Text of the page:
Brian Whittington mentioned last month that government is innovating, and at great speed. Based on what I’ve seen in our line of work with state and local governments around the country in the past year, I have to agree.
In the face of today’s daunting fiscal challenges, state and local governments are realizing they need to govern differently than they have in the past. What worked before will not cut it today or tomorrow. The silver lining of the financial crisis – if you can agree that such a thing exists – is government leaders are searching for and finding creative solutions.
Specifically, governments today are using data in groundbreaking ways. Data is helping recoup lost monies, connect citizens with the right services, prevent fraudulent behavior and much more.
Take the State of Illinois Inspector General’s Department of Healthcare & Family Services . Using historical case data and finding interrelations among the data through social networks, the Department can not only identify fraudulent providers but also uncover fraud perpetuated by criminal networks. The benefit? Fewer fraud-related financial losses for the state.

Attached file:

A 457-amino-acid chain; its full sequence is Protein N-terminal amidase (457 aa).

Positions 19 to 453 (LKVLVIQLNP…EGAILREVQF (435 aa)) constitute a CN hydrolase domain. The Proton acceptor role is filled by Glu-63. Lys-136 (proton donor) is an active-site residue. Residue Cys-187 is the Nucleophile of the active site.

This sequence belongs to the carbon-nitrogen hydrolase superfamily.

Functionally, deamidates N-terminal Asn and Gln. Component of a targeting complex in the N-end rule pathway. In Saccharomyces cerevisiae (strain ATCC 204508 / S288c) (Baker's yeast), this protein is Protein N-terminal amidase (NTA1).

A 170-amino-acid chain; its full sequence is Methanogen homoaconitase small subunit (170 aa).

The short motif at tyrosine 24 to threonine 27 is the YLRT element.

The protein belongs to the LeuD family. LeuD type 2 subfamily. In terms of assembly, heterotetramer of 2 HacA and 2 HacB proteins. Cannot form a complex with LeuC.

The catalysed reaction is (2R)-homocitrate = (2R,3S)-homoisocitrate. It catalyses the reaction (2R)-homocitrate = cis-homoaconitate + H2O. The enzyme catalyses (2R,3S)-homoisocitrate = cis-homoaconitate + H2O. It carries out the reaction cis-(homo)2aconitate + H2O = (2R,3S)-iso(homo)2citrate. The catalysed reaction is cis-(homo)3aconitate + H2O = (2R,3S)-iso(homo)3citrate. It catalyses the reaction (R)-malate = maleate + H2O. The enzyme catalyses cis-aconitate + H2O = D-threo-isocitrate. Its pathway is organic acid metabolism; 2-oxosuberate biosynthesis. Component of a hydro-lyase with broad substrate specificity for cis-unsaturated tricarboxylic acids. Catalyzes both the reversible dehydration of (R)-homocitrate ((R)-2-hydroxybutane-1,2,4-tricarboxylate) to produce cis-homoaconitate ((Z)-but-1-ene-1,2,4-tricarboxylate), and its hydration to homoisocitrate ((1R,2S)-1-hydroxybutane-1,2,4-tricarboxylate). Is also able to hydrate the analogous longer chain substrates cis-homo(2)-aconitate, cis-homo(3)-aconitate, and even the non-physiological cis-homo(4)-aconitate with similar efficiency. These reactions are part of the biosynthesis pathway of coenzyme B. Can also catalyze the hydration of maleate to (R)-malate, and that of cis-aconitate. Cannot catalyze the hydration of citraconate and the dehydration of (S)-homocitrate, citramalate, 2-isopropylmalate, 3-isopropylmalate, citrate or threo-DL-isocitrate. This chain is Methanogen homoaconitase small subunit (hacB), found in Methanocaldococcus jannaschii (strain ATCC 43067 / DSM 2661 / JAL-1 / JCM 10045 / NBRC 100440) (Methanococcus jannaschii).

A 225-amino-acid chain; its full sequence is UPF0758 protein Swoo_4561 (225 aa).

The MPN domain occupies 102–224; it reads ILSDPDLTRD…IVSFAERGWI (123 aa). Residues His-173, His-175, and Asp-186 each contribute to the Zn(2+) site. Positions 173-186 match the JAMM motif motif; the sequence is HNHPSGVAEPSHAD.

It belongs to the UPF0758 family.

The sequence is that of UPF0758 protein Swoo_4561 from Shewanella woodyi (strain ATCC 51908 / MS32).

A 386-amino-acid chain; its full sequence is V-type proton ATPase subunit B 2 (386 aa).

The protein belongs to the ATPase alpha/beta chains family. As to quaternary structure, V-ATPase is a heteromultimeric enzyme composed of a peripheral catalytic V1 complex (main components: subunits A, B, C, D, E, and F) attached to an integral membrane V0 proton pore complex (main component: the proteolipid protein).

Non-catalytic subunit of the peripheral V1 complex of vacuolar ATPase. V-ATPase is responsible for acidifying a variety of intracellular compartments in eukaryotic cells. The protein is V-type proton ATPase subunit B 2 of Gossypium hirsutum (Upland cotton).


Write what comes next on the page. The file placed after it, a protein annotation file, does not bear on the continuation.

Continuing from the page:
At the local level, the Department of Behavioral Health in San Bernardino County, California, is using data to increase the quality of services while also improving program effectiveness and reducing costs. The benefit? Funds and resources are directed to programs that are most effective and beneficial to constituents.
Elsewhere in California, Los Angeles County is using data from across departments to create a holistic view of programs and services utilized by indigent adults – all while ensuring participants’ privacy. The benefit? Reduced homelessness and fewer expense redundancies.
Regardless of the ups and downs of the economy, the amount of data is always growing and offering even greater potential to discover and accomplish amazing things. And so often the amazing has humble beginnings. Using analytics, one agency tackles one problem in one program and saves or recovers substantial money. The potential budget impact is startling. I think 2011 will be the year where those impacts start being felt around the country, led by innovative organizations like those in Illinois, San Bernardino and LA County.